First, read the kind of book you'd like to write. In So You Want to Write: How to Master the Craft of Writing Fiction and Memoir, by Marge Piercy and Ira Wood (The Leapfrog Press, 2010), the authors urge, “If you want to write a memoir, read memoirs. If you want to write science fiction, read science fiction…The best books you can read on how to write are books that are in the genre in which you want to write.” Librarians can help you find the right books for your kind of writing.
Second, read books, magazines and websites about writing. Entering “write,” “writing” or “write a book” in the keyword search field of your local library catalog will return many titles meant to help you get started, refine your writing, finish your book, and even publish and market it.
Step Two: Think about It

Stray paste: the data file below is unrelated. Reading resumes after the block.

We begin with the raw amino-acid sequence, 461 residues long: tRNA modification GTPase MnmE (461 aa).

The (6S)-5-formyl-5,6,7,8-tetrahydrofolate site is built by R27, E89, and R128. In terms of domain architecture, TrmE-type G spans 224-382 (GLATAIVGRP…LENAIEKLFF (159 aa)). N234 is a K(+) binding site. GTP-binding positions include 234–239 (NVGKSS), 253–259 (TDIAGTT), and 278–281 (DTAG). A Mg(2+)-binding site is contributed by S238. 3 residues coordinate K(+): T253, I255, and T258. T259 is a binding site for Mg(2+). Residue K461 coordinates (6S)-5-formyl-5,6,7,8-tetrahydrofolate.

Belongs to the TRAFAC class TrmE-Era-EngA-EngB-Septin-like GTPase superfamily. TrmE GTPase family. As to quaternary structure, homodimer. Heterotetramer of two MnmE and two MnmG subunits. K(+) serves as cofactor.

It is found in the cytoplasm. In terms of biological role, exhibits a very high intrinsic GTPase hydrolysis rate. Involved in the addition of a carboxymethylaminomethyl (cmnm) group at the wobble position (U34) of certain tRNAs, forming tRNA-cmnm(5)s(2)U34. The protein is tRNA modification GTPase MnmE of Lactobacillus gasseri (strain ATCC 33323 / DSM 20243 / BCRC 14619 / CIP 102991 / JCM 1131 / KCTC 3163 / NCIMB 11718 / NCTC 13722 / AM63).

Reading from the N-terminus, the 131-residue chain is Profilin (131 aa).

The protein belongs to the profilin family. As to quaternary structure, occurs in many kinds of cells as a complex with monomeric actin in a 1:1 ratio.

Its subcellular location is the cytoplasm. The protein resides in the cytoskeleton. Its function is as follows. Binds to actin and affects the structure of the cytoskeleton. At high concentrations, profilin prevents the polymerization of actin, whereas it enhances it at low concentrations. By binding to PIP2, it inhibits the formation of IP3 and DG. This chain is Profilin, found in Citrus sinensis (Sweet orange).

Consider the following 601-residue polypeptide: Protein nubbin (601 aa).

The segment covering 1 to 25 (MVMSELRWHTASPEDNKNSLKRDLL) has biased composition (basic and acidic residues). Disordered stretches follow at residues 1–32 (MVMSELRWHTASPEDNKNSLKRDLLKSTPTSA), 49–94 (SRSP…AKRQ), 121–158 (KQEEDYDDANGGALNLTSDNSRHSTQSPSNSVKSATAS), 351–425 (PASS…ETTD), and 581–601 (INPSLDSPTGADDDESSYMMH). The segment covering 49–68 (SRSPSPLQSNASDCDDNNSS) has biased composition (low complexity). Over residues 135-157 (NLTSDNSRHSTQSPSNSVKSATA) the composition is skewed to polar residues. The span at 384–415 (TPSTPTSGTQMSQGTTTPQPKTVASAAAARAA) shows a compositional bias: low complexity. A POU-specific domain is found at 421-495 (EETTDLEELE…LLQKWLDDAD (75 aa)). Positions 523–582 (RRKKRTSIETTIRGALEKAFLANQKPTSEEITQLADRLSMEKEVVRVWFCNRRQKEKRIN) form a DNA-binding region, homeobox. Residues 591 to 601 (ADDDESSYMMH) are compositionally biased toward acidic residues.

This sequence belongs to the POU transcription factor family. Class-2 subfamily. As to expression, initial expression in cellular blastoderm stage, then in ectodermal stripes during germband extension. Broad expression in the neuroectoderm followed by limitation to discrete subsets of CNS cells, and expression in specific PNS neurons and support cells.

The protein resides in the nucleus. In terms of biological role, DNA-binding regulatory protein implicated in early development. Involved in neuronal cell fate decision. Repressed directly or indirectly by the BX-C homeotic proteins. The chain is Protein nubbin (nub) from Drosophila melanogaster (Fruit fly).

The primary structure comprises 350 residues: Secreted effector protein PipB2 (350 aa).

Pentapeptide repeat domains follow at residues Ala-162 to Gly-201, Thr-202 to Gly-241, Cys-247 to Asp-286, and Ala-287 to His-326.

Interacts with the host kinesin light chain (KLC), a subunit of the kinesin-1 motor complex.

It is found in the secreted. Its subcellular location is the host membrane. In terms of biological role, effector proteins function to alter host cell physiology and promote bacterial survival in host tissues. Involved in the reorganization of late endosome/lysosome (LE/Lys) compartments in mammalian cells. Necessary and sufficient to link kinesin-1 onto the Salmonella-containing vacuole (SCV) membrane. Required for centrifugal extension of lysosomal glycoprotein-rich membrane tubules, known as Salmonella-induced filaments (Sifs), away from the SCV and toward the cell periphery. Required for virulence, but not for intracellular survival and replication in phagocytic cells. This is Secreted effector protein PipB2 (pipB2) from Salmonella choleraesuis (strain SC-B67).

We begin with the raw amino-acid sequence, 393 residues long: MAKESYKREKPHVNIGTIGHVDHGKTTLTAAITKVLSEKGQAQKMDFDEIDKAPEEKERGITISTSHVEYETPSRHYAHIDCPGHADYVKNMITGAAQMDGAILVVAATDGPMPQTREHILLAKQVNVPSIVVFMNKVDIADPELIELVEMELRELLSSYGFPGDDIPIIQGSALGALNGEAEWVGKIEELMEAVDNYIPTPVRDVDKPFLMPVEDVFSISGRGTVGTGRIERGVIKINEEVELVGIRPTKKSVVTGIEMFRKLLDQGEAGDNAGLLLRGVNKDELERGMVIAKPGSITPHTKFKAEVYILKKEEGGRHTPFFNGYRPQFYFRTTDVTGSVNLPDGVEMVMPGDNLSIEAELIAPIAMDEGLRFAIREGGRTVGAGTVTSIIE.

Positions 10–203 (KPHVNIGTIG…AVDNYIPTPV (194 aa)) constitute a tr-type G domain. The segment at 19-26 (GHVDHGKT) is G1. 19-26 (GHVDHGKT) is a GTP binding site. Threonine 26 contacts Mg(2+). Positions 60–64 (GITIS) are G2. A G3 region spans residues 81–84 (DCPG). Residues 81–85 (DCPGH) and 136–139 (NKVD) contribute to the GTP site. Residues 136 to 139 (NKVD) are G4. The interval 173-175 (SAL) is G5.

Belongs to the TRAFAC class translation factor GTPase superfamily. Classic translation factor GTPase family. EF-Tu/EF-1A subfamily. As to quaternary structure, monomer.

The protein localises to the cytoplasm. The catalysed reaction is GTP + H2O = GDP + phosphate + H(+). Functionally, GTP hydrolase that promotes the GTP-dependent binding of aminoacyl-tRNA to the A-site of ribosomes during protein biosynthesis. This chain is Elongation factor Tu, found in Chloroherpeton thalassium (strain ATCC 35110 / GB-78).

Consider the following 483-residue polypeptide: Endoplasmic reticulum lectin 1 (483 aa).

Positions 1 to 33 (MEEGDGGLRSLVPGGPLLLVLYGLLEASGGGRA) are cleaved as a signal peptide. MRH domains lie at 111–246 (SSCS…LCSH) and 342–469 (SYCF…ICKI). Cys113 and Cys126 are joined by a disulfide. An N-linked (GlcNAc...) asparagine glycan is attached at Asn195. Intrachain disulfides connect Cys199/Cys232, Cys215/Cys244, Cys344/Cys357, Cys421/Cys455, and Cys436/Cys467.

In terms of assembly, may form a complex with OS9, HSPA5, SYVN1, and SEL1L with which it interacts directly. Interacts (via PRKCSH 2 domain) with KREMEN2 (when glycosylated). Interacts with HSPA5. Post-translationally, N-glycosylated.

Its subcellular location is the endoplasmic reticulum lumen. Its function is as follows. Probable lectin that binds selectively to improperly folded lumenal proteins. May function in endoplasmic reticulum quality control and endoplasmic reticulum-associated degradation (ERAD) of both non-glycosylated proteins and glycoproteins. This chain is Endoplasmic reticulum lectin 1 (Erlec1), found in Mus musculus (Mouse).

In 1957, Dr. Seuss and Random House published The Cat in the Hat. The book not only changed the Dick-and-Jane landscape of reading primers, but the way children’s book authors learned to write, says Laura Backes in her essay, “What Dr. Seuss Can Teach Us” (The New Writer's Handbook 2007: A Practical Anthology of Best Advice for Your Craft & Career, edited by Philip Martin, Scarletta Press, 2007).
“Instead of telling a thin story based on a simple, everyday incident, Seuss packed the plot with action that escalated on every page. Rather than relying on one-note characters, he populated his book with quirky, complex and surprising personalities that didn’t always cooperate with one another, thus creating tension and conflict,” writes Backes.